Hoover, Herbert C. (1874–1964)
HOOVER, HERBERT C. (1874–1964)
Born in Iowa and trained as a mining engineer at Stanford University, Herbert Clark Hoover initially became involved in politics as chairman of the Commission for Relief in Belgium and of the United States Food Administration Board during world war i. After the war, President woodrow wilson made Hoover director of European economic relief, and in 1921 President warren g. harding appointed him secretary of commerce.
Hoover was elected President of the United States on the Republican ticket in 1928. Seven months after his inauguration, the stock market collapsed as the depression that had gripped Europe since the end of the war reached America as well. In the face of the economic crisis Hoover clung to his conservative constitutional principles. He advocated private, voluntary action to spur recovery and expanded relief programs at the state level. He resisted federal government intervention until the election year 1932, when he proposed the Reconstruction Finance Corporation.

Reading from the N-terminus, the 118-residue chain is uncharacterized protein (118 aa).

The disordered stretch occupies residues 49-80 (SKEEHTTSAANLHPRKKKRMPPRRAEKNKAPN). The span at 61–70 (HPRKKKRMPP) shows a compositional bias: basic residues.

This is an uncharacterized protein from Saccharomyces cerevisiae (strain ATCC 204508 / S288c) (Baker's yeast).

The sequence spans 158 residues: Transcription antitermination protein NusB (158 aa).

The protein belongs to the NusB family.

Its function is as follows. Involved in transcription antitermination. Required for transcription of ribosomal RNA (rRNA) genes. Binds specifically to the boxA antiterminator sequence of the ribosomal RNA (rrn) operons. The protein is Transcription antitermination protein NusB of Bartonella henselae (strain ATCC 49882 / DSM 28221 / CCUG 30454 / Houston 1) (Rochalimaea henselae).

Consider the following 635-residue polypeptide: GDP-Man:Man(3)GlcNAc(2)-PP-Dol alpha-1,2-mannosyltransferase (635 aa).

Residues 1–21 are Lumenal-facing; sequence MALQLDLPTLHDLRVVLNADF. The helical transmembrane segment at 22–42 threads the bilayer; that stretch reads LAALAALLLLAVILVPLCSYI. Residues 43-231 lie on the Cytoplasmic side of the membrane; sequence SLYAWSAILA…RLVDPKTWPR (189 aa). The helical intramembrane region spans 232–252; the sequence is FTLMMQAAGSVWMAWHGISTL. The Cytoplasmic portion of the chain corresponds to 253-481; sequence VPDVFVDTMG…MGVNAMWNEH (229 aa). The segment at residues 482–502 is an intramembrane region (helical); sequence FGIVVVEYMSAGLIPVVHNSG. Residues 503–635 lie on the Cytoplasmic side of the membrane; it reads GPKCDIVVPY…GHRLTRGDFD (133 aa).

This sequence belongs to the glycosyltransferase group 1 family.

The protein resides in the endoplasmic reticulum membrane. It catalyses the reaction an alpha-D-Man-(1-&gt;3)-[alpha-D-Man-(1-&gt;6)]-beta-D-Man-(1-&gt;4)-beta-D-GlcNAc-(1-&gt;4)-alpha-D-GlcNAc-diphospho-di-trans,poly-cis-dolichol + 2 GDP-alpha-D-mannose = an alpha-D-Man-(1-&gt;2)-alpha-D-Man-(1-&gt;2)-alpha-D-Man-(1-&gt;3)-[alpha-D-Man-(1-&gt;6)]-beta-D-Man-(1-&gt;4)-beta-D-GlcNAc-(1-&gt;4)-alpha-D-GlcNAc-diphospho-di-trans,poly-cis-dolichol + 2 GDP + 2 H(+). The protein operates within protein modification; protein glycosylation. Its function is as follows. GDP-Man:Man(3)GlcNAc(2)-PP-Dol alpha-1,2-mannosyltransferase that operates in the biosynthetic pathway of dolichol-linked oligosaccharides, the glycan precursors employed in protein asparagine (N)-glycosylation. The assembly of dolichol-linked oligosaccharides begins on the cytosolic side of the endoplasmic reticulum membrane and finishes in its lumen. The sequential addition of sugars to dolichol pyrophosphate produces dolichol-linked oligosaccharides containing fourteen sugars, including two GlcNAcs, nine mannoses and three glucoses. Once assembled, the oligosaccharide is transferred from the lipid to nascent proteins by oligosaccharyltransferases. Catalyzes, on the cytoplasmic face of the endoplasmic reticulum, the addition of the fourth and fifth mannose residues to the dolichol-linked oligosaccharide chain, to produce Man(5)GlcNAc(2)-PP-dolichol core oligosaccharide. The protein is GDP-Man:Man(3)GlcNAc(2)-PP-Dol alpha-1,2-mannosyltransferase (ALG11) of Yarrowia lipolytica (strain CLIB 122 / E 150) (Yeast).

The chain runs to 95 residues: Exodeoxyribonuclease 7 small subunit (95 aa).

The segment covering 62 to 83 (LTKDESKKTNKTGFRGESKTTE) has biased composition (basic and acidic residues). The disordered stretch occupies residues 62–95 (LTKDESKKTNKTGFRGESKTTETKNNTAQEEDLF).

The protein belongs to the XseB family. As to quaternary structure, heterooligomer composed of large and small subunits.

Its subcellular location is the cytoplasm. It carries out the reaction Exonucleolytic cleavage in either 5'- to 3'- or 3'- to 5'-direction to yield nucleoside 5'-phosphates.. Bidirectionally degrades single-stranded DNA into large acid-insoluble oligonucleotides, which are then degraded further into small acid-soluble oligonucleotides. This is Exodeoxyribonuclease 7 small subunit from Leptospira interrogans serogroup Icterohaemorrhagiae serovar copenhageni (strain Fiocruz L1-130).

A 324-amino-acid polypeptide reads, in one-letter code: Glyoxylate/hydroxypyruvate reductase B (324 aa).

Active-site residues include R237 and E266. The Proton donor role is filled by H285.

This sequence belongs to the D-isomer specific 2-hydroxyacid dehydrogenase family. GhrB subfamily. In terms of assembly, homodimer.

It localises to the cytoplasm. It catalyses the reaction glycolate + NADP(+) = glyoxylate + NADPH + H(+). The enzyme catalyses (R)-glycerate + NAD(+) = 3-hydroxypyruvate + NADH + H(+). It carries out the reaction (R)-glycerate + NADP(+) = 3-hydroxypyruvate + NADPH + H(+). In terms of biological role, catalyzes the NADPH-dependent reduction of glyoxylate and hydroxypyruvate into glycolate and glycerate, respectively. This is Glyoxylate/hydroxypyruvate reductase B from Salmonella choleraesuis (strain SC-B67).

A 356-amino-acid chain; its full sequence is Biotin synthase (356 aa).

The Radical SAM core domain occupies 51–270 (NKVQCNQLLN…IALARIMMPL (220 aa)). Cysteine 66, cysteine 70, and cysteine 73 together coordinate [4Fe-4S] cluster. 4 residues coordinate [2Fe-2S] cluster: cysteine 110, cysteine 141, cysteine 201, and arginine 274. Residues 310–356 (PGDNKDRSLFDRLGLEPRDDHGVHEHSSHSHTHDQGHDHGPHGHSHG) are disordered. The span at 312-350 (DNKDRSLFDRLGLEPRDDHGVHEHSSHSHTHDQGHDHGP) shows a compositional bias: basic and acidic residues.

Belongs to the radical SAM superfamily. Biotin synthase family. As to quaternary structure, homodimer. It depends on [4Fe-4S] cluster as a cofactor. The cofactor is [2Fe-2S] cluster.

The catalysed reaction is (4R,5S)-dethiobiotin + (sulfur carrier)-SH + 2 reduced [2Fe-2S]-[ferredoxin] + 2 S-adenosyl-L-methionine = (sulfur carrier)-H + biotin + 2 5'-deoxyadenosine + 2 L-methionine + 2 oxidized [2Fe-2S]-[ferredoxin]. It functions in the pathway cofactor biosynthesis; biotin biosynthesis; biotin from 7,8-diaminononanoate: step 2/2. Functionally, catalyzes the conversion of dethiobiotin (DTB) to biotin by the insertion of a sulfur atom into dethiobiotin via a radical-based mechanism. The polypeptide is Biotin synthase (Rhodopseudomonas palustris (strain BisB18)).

Hoover's nominations to the Supreme Court were a mixed lot. He appointed former Justice charles evans hughes to be Chief Justice in 1930. His nomination of conservative Judge John J. Parker of North Carolina to be an Associate Justice was narrowly rejected by the Senate, but two other appointments were confirmed: moderate owen j. roberts of Pennsylvania in 1930 and liberal benjamin n. cardozo of New York in 1932.
After franklin d. roosevelt defeated him in the 1932 election, Hoover retired from public office, but remained influential within the Republican party. He was recalled to public service after world war ii to direct food relief programs in Europe, and he served as chairman of two Commissions on the Organization of the Executive Branch. The Hoover Commission Reports of 1949 and 1955 led to greater efficiency in the executive branch, mostly through regrouping of functions and agencies.
Dennis J. Mahoney
Nash, George H. 1983 The Life of Herbert Hoover. Ne w York: Norton.